Sewing birds, or clamps, were Georgian-era tools to hold cloths firmly while seamstresses stitched them, and were indispensable before the sewing machine was invented. I know this because I was recently at a museum which claims to be home to North America's largest collection of 18th and 19th century sewing birds. I don't doubt their claim, even though I only saw a few of them; I just feel bad for whoever has North America's second-largest collection. You just know number two is also in New Jersey, so they can't claim the nation's or even the state's largest collection of such.
The reason I was at this museum: they were having a talk from Gregory Olsen, materials science engineer and the third man to go to the International Space Station as a tourist. My father knew him, years, ago, first teaching the core people of the company from which he made his fortune about total quality 9000 management through involvement et cetera, and then by consulting for the company for several years. We couldn't resist the chance to go, and wondered naturally if he might possibly remember my father. We got there early, and gazed at the weird simulacrum of a Lunar Module and Lunar Rover sitting outside the museum (it appears to have been made of leftover ventilation components, and without looking too closely at Lunar Module photographs), and had got to the part of the museum with the sewing birds when my father said he needed to go to the bathroom.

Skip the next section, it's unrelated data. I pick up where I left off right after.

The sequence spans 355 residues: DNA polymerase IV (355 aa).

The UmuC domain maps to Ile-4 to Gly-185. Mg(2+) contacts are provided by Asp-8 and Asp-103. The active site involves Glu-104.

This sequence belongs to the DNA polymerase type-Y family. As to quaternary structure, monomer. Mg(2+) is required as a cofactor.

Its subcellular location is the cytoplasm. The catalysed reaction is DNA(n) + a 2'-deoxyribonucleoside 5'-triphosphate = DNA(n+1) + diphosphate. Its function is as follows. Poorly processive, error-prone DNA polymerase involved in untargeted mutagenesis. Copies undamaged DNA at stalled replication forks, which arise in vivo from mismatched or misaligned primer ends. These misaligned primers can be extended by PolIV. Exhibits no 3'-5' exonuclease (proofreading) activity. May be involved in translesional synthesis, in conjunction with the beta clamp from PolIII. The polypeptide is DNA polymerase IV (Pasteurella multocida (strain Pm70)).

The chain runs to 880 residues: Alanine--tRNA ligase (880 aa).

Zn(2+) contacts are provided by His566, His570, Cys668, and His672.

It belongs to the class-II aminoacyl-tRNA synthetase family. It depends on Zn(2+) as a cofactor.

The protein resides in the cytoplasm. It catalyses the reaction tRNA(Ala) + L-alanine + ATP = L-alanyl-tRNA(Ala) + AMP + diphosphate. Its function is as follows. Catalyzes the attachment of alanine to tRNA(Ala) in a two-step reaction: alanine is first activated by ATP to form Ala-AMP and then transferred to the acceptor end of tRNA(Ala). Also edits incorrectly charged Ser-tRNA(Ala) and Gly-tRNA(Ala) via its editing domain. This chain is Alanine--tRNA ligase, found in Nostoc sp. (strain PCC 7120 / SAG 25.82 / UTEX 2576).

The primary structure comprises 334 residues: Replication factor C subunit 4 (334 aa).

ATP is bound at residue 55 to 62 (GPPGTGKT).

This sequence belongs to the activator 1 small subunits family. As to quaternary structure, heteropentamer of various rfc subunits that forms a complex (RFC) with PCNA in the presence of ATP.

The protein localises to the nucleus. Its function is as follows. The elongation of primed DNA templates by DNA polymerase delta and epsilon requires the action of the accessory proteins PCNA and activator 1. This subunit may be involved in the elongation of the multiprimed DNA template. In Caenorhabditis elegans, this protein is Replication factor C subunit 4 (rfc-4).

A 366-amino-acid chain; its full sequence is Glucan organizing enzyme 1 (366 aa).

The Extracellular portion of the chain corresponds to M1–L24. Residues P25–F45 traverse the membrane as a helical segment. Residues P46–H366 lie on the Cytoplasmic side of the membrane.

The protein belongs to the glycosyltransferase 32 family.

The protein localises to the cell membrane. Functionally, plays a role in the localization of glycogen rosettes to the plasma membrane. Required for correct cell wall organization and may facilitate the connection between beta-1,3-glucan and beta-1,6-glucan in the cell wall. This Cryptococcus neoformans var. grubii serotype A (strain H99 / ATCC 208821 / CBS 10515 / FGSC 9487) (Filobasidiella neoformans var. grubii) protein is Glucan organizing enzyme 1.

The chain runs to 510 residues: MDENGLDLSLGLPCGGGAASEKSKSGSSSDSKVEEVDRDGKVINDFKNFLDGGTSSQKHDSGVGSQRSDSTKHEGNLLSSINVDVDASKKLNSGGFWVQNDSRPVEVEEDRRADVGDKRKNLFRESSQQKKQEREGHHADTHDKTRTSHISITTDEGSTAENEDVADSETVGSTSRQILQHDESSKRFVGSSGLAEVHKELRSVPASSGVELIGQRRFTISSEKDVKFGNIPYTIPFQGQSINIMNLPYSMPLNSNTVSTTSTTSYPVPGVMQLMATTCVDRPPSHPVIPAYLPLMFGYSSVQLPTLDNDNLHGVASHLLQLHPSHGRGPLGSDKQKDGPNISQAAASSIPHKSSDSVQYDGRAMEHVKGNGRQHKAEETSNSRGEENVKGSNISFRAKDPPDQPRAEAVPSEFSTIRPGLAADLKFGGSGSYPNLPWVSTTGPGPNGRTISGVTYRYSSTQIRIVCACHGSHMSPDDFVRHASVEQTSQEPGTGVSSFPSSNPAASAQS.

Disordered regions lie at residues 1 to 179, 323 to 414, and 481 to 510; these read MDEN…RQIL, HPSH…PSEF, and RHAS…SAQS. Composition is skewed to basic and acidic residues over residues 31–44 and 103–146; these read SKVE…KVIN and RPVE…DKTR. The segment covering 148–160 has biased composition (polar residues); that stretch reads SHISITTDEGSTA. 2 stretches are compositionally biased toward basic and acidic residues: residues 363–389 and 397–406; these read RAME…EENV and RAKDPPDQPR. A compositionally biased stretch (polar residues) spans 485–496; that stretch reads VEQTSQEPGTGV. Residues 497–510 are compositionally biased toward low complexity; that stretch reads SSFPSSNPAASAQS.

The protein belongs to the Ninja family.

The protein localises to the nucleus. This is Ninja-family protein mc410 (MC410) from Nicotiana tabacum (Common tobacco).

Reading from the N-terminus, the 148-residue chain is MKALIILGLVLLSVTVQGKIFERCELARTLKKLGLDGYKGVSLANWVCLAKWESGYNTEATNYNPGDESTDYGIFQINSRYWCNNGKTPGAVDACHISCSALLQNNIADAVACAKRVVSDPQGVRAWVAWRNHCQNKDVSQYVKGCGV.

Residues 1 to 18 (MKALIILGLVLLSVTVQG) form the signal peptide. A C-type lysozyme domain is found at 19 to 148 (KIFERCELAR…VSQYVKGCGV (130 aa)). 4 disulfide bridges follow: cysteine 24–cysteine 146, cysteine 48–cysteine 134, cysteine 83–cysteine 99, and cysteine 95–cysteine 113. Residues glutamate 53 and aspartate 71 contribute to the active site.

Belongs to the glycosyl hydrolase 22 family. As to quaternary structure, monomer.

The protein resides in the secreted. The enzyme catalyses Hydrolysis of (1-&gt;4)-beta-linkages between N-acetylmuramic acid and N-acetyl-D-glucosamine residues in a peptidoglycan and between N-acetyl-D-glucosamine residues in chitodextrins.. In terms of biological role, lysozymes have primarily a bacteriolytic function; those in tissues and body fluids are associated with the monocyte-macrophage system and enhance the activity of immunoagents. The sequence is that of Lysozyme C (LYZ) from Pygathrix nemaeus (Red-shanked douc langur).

So I waited, watching the birds, and waited, and finally stepping out of the bathroom was an elderly, be-jumpsuited human, carrying a suit on its hangar and a carry-on piece of luggage, looking ready to use those special parts to make his robot friends, with my father chatting eagerly behind him. It was Dr Olsen, who was changing into the jumpsuit because everyone at these sorts of affairs wants to see people wearing space clothes with mission patches, and my father stepped in while he was stripped down to his underwear.
He did remember my father, and was delighted to see him again.
Trivia: Apollo 16's Lunar Module landed about 230 meters northwest of the planned target. Source: The Apollo Spacecraft: A Chronology, Volume IV. Courtney G Brooks, Ivan D Ertel. NASA SP-4009.
Currently Reading: Randomness, Deborah J Bennett.